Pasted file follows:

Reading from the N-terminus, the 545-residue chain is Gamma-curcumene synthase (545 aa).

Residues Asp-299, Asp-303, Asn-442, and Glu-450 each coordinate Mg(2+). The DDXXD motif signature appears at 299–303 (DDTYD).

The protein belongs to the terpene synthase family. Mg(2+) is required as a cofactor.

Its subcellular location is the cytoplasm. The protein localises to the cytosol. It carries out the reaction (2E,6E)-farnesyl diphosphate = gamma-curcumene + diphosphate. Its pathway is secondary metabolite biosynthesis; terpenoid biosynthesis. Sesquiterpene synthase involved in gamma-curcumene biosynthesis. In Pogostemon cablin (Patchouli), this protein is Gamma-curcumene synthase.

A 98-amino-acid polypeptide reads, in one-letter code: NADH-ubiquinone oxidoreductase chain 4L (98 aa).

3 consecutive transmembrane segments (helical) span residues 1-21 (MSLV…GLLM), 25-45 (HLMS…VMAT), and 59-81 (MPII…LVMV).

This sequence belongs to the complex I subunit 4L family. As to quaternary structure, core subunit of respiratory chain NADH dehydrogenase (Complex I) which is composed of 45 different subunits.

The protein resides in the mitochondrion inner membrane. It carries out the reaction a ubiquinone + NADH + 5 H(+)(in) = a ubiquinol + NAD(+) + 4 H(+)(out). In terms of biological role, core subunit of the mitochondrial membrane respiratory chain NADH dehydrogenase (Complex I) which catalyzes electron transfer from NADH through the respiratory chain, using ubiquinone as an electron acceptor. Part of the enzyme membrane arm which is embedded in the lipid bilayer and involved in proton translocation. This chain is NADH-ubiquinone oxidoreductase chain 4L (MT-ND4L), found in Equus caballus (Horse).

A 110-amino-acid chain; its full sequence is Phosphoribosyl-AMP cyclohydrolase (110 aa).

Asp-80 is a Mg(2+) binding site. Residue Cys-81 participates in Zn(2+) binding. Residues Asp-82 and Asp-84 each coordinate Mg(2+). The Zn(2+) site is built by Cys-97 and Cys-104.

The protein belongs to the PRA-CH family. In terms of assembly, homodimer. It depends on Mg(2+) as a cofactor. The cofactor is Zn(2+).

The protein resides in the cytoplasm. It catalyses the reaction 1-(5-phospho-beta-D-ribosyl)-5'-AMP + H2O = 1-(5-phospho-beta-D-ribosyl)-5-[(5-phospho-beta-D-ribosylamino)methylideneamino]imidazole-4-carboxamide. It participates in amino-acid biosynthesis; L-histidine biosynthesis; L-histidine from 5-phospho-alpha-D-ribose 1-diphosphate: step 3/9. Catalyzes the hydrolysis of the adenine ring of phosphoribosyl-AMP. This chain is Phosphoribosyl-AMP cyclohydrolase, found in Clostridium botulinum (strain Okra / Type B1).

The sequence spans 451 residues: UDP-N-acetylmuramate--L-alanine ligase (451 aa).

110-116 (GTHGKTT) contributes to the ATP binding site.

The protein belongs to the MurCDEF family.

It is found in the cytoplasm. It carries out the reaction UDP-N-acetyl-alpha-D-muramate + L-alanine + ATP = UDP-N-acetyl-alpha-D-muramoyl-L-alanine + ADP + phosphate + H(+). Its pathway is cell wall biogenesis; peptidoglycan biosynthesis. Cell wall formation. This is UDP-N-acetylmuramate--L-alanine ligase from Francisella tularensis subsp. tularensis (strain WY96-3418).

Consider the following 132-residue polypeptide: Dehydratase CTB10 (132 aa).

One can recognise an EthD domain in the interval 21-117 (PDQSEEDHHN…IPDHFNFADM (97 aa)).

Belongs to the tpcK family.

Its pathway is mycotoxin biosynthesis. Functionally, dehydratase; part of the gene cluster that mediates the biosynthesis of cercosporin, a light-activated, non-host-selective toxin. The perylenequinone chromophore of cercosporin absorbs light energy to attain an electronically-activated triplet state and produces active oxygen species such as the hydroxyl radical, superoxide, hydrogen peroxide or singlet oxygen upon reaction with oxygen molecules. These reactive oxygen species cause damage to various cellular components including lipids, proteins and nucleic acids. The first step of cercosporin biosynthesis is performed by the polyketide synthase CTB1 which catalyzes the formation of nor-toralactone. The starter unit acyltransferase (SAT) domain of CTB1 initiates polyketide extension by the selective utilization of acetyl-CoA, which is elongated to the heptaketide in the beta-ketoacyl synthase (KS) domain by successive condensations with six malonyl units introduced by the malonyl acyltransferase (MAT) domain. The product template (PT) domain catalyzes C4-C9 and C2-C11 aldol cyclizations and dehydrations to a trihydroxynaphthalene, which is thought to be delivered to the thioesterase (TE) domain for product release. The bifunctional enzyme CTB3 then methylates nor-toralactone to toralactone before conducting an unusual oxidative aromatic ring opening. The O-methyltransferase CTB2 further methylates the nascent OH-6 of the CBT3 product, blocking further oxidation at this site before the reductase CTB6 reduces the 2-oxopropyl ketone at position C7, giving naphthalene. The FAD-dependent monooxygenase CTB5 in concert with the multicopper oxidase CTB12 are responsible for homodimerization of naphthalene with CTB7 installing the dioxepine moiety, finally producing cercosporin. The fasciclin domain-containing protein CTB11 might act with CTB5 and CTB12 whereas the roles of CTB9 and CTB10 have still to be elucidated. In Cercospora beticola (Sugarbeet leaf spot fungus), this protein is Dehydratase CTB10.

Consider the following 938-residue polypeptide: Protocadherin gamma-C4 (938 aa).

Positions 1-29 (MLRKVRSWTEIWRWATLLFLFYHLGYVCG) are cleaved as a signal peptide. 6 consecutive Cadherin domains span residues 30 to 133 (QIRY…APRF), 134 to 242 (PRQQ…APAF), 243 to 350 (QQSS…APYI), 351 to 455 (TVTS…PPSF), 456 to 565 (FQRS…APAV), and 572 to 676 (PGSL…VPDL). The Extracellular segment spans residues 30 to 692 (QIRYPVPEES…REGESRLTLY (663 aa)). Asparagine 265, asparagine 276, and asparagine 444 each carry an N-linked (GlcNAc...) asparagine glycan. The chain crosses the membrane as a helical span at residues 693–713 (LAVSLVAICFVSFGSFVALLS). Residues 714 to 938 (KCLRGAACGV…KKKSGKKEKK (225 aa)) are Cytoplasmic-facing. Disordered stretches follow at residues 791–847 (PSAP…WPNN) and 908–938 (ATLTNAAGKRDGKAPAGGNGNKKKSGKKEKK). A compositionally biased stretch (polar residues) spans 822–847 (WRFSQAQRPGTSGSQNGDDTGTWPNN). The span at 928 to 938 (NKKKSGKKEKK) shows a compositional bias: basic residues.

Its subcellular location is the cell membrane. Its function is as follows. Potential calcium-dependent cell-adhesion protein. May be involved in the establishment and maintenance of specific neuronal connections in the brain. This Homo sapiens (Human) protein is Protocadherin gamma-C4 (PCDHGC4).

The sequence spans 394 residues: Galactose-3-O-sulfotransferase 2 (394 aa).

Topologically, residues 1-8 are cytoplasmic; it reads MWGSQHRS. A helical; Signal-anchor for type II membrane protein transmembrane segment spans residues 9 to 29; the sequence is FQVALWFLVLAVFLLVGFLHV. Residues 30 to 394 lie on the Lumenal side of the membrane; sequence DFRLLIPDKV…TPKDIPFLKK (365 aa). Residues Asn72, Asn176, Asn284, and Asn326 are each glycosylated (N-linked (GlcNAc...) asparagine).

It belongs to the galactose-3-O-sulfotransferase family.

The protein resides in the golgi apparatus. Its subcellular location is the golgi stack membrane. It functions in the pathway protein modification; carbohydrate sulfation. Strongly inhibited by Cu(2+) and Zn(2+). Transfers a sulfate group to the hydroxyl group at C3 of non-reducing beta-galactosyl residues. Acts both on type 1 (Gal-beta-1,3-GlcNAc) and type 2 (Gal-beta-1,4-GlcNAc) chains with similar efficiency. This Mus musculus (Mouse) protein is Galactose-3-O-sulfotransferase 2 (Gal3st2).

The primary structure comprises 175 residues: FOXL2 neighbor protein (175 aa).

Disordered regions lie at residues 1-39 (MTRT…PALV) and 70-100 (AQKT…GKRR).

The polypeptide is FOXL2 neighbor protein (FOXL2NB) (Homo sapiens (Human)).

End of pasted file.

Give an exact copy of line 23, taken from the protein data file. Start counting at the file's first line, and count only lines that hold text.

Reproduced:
Its subcellular location is the cell membrane. Its function is as follows. Potential calcium-dependent cell-adhesion protein. May be involved in the establishment and maintenance of specific neuronal connections in the brain. This Homo sapiens (Human) protein is Protocadherin gamma-C4 (PCDHGC4).